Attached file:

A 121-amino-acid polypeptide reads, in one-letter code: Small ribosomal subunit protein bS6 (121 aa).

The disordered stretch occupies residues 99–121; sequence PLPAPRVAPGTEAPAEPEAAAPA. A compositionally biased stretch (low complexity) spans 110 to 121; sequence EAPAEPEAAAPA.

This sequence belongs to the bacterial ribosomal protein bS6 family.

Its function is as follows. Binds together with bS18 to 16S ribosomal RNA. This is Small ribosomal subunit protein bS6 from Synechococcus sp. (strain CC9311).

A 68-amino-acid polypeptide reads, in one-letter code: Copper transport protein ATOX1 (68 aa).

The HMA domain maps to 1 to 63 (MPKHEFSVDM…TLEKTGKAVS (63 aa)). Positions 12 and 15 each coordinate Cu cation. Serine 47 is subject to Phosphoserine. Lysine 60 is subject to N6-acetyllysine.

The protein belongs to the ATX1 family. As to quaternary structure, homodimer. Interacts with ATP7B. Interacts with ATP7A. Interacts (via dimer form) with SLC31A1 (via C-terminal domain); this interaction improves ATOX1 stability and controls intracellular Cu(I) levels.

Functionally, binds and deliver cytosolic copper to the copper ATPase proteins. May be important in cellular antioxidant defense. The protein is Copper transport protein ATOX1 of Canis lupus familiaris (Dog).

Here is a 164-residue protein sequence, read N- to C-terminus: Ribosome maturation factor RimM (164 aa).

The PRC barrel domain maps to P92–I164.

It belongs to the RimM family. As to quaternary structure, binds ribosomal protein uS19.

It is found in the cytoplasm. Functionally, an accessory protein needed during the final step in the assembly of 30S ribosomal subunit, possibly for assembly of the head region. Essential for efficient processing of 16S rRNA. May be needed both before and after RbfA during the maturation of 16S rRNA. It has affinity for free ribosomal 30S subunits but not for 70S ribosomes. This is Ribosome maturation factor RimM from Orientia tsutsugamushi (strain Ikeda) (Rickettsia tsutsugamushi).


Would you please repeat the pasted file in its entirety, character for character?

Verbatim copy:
A 121-amino-acid polypeptide reads, in one-letter code: Small ribosomal subunit protein bS6 (121 aa).

The disordered stretch occupies residues 99–121; sequence PLPAPRVAPGTEAPAEPEAAAPA. A compositionally biased stretch (low complexity) spans 110 to 121; sequence EAPAEPEAAAPA.

This sequence belongs to the bacterial ribosomal protein bS6 family.

Its function is as follows. Binds together with bS18 to 16S ribosomal RNA. This is Small ribosomal subunit protein bS6 from Synechococcus sp. (strain CC9311).

A 68-amino-acid polypeptide reads, in one-letter code: Copper transport protein ATOX1 (68 aa).

The HMA domain maps to 1 to 63 (MPKHEFSVDM…TLEKTGKAVS (63 aa)). Positions 12 and 15 each coordinate Cu cation. Serine 47 is subject to Phosphoserine. Lysine 60 is subject to N6-acetyllysine.

The protein belongs to the ATX1 family. As to quaternary structure, homodimer. Interacts with ATP7B. Interacts with ATP7A. Interacts (via dimer form) with SLC31A1 (via C-terminal domain); this interaction improves ATOX1 stability and controls intracellular Cu(I) levels.

Functionally, binds and deliver cytosolic copper to the copper ATPase proteins. May be important in cellular antioxidant defense. The protein is Copper transport protein ATOX1 of Canis lupus familiaris (Dog).

Here is a 164-residue protein sequence, read N- to C-terminus: Ribosome maturation factor RimM (164 aa).

The PRC barrel domain maps to P92–I164.

It belongs to the RimM family. As to quaternary structure, binds ribosomal protein uS19.

It is found in the cytoplasm. Functionally, an accessory protein needed during the final step in the assembly of 30S ribosomal subunit, possibly for assembly of the head region. Essential for efficient processing of 16S rRNA. May be needed both before and after RbfA during the maturation of 16S rRNA. It has affinity for free ribosomal 30S subunits but not for 70S ribosomes. This is Ribosome maturation factor RimM from Orientia tsutsugamushi (strain Ikeda) (Rickettsia tsutsugamushi).